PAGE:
Partnership Shines in San Luis Valley

San Luis Valley Wetlands Focus Area Committee receives 2017 Conservation Partnership Award

A shining example of collaborative conservation, the San Luis Valley of Colorado was the scenic backdrop for the Intermountain West Joint Venture (IWJV) Management Board meeting, awards, and field tour from September 18-21, 2017. Federal and state agencies joined with local officials and businesses, private landowners, and non-governmental organizations to showcase how public-private partnerships are successfully sustaining agricultural lands, wildlife habitat for sensitive species, hunting opportunities, public access, and the local economy by strategically managing the scarce surface and groundwater supplies in this valley. As part of its meeting, the IWJV recognized the long-standing collaborative effort that has been instrumental in advancing strategic, landscape-scale habitat conservation in this important region by presenting the 2017 Conservation Partnership Award to the San Luis Valley Wetlands Focus Area Committee.

When Carey Aloia accepted the award on behalf of the partnership, she expressed how collaboration among the partners helped to accomplish more than any one of them could have accomplished alone, and their success were really a reflection of the strength of the partnership.  Acknowledging they still have work ahead of them, she ended by saying, “We just keep trying to bring more partners in.”

Established in 1997, under the auspices of the Colorado Division of Wildlife (now Colorado Parks and Wildlife), the San Luis Valley Wetlands Focus Area Committee functions as a network of partners with a common interest in wetlands and water conservation. The Committee’s meetings allow for important information exchange through both structured and unstructured dialogue about projects, fundraising efforts, issues, and concerns. In addition to bringing key speakers to the meeting from partner entities, participants report to one another on current issues such as planning efforts, biological findings and trends, water and/or drought conditions, state and federal policy decisions in progress, land acquisitions, research findings, funding opportunities, and any other relevant information to the group. The Committee also serves as a forum for partners to collaborate on identifying projects, planning, raising funds, managing and identifying matches and new funding sources. Due to the size of the San Luis Valley and the diversity and number of conservation non-profits, the Committee plays a key role in helping to coordinate efforts and avoid duplication.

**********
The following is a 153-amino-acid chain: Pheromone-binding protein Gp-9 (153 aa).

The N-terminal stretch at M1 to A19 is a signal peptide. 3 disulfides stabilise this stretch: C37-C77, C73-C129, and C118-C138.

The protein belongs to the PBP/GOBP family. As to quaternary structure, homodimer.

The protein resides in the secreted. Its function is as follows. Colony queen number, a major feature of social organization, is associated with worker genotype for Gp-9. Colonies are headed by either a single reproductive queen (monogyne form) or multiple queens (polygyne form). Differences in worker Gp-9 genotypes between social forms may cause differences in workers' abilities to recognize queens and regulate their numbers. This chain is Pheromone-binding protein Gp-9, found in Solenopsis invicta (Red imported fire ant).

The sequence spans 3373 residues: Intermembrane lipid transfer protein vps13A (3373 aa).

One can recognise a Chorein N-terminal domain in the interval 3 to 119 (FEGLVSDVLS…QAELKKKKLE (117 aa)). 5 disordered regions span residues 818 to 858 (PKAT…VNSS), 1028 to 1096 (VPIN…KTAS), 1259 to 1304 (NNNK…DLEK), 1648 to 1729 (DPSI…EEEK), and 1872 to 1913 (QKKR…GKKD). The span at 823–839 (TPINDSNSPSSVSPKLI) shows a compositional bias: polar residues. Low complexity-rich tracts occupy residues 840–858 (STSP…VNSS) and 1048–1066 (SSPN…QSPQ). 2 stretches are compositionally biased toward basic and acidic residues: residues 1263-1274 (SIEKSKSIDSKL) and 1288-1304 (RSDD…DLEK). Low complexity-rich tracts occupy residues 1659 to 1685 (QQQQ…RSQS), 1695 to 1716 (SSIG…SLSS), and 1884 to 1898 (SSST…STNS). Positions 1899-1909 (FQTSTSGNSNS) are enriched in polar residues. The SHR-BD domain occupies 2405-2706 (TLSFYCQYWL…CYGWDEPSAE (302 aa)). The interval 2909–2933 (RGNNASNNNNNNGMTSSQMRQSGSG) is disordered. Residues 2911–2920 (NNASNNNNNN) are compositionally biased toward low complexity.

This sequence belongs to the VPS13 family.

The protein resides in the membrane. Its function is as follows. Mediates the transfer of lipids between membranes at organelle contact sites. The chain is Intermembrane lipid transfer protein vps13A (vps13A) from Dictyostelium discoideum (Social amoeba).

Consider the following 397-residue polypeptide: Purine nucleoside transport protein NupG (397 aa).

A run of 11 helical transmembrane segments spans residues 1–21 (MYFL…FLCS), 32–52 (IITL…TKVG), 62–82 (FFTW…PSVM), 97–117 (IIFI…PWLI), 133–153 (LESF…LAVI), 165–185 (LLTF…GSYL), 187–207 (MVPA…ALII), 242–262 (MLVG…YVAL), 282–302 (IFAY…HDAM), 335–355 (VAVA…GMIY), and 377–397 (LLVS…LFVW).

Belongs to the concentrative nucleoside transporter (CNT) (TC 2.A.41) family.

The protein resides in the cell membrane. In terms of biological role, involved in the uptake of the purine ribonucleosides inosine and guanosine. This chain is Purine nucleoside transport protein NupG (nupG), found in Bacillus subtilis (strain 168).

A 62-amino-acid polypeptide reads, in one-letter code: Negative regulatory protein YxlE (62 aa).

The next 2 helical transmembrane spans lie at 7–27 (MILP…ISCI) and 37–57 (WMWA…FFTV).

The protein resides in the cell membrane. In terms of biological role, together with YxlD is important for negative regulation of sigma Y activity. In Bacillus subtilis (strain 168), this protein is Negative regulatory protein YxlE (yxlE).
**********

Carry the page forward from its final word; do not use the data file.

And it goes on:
The Committee successfully engages a myriad of federal, state and local land, water and wildlife agencies, non-profit conservation organizations, related businesses, and interested landowners. In its 20 years of existence, the Committee has partnered on many projects, including actively helping to implement wetland conservation and restoration partnerships, nine successful grant applications for conservation on private lands and restoration on federal, state, and private lands, conserved more than 25,000 acres of land and water along the Rio Grande and its tributaries, provided input to water planning efforts, and participated in numerous IWJV and other research projects related to wetlands, birds and related subjects.

The Committee has established itself as a voice for wetlands in the San Luis Valley's water community and evolving efforts to work toward water sustainability. Each of its efforts has been substantial, but cumulatively represents an ongoing involvement in all aspects of water issues. It remains committed to seeking funding and implementing proactive projects to protect wetlands and their water supply while also restoring and managing the valley’s precious wetland habitats. This committee exemplifies the mission of the IWJV by bringing together a broad array of partners to work toward balanced and durable conservation in the intermountain West.

All photos by IWJV Staff

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